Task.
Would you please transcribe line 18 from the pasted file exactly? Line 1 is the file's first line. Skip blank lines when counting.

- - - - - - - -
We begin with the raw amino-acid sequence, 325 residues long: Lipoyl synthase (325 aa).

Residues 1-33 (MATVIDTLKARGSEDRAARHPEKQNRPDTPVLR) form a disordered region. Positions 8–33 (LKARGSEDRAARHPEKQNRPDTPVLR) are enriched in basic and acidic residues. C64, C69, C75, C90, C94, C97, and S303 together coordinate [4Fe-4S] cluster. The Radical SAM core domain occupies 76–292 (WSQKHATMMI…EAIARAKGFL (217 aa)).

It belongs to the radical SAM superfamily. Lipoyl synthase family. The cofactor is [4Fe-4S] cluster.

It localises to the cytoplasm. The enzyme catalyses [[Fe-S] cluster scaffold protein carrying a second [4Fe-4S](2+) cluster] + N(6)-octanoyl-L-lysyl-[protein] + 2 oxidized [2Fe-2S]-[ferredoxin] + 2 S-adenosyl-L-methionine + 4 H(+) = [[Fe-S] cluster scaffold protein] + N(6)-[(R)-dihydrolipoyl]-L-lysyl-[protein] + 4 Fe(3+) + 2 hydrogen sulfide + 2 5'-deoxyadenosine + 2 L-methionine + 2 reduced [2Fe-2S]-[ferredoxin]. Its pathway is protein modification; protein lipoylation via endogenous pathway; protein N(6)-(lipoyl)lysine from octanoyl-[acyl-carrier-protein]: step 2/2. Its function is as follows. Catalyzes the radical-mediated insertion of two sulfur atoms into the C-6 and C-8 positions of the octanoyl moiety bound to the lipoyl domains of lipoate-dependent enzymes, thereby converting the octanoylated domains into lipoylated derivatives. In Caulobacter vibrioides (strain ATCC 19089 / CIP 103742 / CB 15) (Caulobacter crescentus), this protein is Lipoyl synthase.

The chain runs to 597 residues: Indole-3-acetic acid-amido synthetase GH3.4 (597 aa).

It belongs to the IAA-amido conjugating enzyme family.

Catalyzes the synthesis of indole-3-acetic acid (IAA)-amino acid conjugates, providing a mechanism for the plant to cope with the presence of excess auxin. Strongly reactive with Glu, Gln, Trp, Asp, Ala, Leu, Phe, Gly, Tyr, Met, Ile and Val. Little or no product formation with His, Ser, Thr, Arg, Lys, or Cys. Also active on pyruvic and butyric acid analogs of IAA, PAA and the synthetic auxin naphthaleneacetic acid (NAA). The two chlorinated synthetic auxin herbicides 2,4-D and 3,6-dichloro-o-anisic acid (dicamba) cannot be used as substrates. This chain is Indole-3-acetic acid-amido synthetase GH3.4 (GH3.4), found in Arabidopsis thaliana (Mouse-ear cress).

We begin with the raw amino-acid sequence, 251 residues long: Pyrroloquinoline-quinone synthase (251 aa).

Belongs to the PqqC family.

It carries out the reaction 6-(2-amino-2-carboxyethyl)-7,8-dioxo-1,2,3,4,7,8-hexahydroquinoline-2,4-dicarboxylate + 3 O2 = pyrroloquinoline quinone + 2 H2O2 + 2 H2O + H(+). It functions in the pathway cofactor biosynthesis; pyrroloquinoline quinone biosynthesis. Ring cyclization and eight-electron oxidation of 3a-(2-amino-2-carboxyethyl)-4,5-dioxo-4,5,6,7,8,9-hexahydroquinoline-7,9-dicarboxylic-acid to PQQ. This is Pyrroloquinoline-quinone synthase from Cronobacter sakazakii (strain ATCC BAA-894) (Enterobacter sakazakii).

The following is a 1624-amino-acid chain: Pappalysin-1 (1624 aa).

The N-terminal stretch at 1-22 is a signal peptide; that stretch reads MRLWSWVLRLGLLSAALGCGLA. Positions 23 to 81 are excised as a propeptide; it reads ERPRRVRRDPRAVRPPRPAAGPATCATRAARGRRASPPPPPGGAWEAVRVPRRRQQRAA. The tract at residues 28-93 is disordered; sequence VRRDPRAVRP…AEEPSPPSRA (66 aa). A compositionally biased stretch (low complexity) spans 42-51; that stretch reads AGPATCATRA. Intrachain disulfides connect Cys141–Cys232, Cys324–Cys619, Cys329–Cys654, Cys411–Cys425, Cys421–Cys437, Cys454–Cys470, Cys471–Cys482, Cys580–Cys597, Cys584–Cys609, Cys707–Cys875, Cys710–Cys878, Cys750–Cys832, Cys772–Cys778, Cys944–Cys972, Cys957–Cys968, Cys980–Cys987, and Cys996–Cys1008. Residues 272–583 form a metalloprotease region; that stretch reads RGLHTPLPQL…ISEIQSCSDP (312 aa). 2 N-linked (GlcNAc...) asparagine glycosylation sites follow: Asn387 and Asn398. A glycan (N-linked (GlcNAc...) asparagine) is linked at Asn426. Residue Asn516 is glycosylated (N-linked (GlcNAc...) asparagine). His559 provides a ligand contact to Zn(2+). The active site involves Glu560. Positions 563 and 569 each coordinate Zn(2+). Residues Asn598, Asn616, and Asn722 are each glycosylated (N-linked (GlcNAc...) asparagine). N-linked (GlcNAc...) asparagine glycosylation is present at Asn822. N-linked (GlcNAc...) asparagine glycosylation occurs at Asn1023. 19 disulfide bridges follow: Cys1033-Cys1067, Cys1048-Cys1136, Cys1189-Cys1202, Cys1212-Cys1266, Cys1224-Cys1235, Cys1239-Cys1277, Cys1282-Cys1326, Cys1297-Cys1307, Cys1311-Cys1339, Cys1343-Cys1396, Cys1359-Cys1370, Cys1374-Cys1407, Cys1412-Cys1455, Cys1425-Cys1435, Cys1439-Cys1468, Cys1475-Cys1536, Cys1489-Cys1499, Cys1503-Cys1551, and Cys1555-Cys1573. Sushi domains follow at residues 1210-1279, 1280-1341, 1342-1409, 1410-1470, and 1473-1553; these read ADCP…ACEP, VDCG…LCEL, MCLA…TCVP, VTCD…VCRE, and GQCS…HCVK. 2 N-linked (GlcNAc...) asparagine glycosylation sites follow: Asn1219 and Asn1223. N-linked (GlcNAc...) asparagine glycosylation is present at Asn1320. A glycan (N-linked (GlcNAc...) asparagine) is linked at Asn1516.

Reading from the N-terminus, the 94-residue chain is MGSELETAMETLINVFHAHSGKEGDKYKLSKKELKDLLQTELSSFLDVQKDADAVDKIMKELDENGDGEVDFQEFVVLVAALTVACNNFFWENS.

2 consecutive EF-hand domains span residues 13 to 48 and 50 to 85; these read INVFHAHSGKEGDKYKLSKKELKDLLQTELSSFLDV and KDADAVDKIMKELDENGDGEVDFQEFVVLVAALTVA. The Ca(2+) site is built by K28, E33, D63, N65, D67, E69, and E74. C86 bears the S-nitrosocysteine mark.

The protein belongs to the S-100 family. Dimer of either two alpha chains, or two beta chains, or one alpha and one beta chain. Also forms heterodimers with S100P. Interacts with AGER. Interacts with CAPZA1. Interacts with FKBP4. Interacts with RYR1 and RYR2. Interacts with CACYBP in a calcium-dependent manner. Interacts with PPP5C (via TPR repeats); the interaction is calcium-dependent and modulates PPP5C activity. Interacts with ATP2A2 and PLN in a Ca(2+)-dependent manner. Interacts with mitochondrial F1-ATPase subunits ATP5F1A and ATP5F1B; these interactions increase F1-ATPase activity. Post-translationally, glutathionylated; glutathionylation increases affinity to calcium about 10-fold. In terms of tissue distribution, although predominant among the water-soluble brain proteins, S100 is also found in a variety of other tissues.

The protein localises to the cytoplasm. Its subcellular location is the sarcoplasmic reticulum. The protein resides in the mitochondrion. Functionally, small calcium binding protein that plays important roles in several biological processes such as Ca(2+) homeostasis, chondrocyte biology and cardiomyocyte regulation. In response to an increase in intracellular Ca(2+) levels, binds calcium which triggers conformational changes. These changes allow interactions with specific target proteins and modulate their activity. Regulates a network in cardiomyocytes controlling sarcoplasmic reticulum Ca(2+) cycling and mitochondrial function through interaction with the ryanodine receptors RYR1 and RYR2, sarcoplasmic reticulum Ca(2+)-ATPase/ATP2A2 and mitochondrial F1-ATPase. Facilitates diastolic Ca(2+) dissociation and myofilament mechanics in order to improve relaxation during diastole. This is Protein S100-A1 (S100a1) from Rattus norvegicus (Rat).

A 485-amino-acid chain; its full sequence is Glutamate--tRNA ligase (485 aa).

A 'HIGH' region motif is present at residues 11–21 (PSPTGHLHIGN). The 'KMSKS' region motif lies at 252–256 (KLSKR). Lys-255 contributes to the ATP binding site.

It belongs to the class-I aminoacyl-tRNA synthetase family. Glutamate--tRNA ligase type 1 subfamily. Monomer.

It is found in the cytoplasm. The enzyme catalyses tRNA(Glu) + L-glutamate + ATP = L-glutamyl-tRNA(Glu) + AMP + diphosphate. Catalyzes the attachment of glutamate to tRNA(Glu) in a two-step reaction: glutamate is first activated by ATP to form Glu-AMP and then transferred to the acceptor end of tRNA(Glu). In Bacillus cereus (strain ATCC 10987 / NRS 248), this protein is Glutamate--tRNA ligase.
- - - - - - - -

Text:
A 'HIGH' region motif is present at residues 11–21 (PSPTGHLHIGN). The 'KMSKS' region motif lies at 252–256 (KLSKR). Lys-255 contributes to the ATP binding site.